The Need for the Tort Law Necessity Defense in Intellectual Property Law
22 Pages Posted: 10 Jul 2020 Last revised: 30 Jun 2021
Date Written: July 3, 2020
The COVID-19 pandemic has laid bare inherent tensions between the protection of intellectual property (IP) and the health of individuals touched by life-threatening medical conditions. Examples from around the world have made front page news: hospitals desperate for ventilator parts while 3D-printing instructions for such parts remain unshared for fear of liability; potentially lifesaving medicines whose manufacture and distribution on sufficient scale is limited by the threat of patent infringement; proprietary clinical data essential for making life-or-death decisions withheld from doctors and patients; the list continues. The threat of liability for IP infringement also dampens the ability to innovate under conditions of emergency, further contrasting the protection of IP with the protection of human lives. A number of policy responses for the current pandemic have been advanced, including the application of government rights under the Defense Production Act to IP contexts, compulsory licensing, legislation that would allow for emergency overrides to IP protections, and efforts to encourage companies to make their IP freely available voluntarily through the Open COVID Pledge. But fears of disrupting IP protections have curtailed the use of these measures, leaving the tensions between protection and life-saving access largely unaddressed.
In this Article we argue that the time is ripe for doctors, hospitals, independent compounders, medical products manufacturers, engineers and, ultimately, litigants and the courts to consider the necessity doctrine as an old-new tool for resolving IP disputes. Doing so would not only be ethically sound but would also help to resolve many of the public health critiques that have been plaguing IP law by attenuating ingrained misalignments between IP frameworks and the furtherance of public health goals. The Article demonstrates the need for the necessity doctrine in IP law; explains how claims under the doctrine may allow defendants to avoid liability in circumstances in which infringement is necessary to prevent adverse public health outcomes; and shows why the adoption of this doctrine is needed to increase preparedness ahead of future—indeed expected—outbreaks of infectious diseases.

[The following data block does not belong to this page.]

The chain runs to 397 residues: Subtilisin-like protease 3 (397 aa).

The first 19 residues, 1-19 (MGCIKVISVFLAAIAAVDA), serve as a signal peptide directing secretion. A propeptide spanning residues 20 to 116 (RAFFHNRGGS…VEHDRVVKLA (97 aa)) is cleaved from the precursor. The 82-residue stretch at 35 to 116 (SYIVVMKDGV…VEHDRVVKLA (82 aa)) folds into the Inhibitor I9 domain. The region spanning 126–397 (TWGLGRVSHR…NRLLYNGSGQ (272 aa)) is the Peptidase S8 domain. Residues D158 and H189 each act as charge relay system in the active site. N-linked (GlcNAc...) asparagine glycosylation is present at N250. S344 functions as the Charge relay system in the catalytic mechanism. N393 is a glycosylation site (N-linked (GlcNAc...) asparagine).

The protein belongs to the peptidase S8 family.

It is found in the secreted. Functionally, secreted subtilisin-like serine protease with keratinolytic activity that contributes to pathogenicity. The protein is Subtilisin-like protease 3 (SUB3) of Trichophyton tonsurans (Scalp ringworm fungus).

Keywords: COVID-19, coronavirus, necessity, lesser-evil, lesser harm, defense, privilege, intellectual property, IP, Lake Erie, Vincent v. Lake Erie, respirators, 3d printing, pharmaceuticals, public health, public necessity, private necessity, imminent harm, torts, common law, emergency
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